(Fixes typographical error in fifth paragraph)
* Cautious about impact of Brexit, French elections
* Says UK trade holding up, France underperforming
* 2016-17 profit up 8.3 pct, ahead of forecasts
* Says five-year plan on track
* Shares fall up to 6 pct
By James Davey
LONDON, March 22 (Reuters) - Home improvement retailer Kingfisher warned that the effect of the Brexit vote and potential disruption from the French election could hit trade in its two main markets, sending its shares sharply lower on Wednesday.
The firm said that while demand in Britain, where it trades as B&Q and Screwfix, was holding up, it continued to underperform in France, where it operates as Castorama and Brico Depot.
“Looking forward, the EU referendum has created uncertainty for the UK economic outlook and we remain cautious on the outlook for France, especially in light of the forthcoming presidential elections,” said CEO Véronique Laury in the company’s annual earnings statement.
France will elect a new president in a two-stage contest to be held in April and May.
Laury’s caution pushed Kingfisher shares almost 6 percent lower, the worst performer on the FTSE 100 index, even though the company beat forecasts for 2016-17 profit and said a five year plan to restructure the business was on track after its first year.
“We remain sellers on the basis of the challenges posed by the static nature of the UK and French markets, likely impacts of channel switch on market leaders as digital evolves and the sheer scale of the business risk here,” said Haitong analyst Tony Shiret.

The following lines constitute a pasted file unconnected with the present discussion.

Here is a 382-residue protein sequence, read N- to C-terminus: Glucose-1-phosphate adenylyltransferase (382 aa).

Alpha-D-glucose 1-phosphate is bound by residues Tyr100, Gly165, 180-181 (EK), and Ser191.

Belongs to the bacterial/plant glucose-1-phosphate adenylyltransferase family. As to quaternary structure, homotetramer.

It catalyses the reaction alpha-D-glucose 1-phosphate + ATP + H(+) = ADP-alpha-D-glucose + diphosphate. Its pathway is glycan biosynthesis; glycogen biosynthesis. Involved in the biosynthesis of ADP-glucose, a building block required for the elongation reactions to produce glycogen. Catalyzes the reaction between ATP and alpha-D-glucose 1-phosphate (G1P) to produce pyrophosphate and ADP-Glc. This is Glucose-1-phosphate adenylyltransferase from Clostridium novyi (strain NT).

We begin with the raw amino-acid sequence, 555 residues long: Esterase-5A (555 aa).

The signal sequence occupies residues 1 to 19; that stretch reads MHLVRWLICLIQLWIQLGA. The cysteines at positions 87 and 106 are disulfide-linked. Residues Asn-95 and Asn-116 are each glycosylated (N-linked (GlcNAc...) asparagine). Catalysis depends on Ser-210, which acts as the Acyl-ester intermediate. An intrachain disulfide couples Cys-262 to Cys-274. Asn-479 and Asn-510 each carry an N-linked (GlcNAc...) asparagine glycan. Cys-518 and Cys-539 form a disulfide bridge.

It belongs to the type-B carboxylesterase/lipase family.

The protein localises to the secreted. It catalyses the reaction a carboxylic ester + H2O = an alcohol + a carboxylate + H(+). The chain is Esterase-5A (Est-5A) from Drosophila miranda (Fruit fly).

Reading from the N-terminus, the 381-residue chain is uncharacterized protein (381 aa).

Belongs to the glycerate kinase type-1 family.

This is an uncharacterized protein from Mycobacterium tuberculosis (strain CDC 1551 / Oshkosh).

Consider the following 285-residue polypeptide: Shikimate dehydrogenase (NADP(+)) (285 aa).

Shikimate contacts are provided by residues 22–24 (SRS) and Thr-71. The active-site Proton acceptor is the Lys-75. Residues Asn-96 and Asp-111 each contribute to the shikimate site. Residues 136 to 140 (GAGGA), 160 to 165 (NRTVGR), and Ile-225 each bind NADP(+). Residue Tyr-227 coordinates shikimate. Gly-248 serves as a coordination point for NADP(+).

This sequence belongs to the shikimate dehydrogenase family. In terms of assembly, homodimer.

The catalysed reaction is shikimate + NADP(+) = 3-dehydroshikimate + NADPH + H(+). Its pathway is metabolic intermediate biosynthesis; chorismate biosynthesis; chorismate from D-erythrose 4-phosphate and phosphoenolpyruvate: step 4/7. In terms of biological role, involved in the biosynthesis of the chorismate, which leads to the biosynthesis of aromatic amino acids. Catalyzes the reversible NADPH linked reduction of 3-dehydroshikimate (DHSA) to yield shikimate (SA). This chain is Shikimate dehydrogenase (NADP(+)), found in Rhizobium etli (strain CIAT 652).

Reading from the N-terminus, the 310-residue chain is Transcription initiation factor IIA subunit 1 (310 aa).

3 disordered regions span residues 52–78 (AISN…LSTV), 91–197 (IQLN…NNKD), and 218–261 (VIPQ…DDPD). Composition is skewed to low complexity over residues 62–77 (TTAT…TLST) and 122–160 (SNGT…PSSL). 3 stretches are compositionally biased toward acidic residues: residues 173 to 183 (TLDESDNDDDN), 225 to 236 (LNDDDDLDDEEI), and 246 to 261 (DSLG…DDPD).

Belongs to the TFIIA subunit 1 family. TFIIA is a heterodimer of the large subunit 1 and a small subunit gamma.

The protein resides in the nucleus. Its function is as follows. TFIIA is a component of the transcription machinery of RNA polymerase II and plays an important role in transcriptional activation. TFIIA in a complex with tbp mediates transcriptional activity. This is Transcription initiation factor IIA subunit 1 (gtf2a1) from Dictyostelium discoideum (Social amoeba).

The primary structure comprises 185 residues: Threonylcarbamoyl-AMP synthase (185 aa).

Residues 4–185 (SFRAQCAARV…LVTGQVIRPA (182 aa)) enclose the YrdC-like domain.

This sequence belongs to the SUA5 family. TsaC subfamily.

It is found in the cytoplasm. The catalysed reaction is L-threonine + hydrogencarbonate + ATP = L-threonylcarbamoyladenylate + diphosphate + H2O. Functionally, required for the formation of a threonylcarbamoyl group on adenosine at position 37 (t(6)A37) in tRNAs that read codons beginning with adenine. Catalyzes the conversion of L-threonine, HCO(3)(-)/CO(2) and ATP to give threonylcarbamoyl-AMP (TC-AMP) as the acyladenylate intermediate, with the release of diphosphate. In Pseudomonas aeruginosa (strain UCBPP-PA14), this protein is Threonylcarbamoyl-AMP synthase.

Kingfisher’s finance chief Karen Witts said that despite fears of a UK consumer slowdown after last June’s Brexit vote, the firm had not yet seen any significant change in behaviour, pointing to lead indicators such as the number of tradesmen buying “big ticket” power tools and work wear at Screwfix.
“That’s all holding up very well,” she told reporters.
However, chief executive Laury said the firm had to do more to make its French businesses more competitive.
Last year she detailed a strategy to boost Kingfisher’s annual profit by 500 million pounds ($623 million) from 2021 that will cost 800 million pounds over five years to deliver.
The plan involves unifying product ranges across the business, improving e-commerce capabilities and driving efficiencies.
Laury was relaxed about the prospect of increased competition in the UK from rival Homebase, now owned by Wesfarmers’ Bunnings.
“It doesn’t change our plan at all...It’s stimulating to have a strong competitor in front of you,” she said.
Kingfisher also wants to return 600 million pounds to shareholders over three years through share buybacks. So far 200 million pounds has been returned.
The firm reported a 8.3 percent rise in adjusted pretax profit to 743 million pounds in the year to Jan. 31, partly helped by favourable currency movements.
Total adjusted sales were up 1.7 percent on a constant currency basis to 11.2 billion pounds, with the UK & Ireland up 2.4 percent but France down 1.4 percent.
Kingfisher also said on Wednesday that Chairman Daniel Bernard will step down in June after eight years in the role and be succeeded by Andy Cosslett, who joins as a non-executive director next month.
Cosslett is a former executive of Unilever, Cadbury Schweppes and InterContinental Hotels. ($1 = 0.8024 pounds) (Editing by Kate Holton/Keith Weir)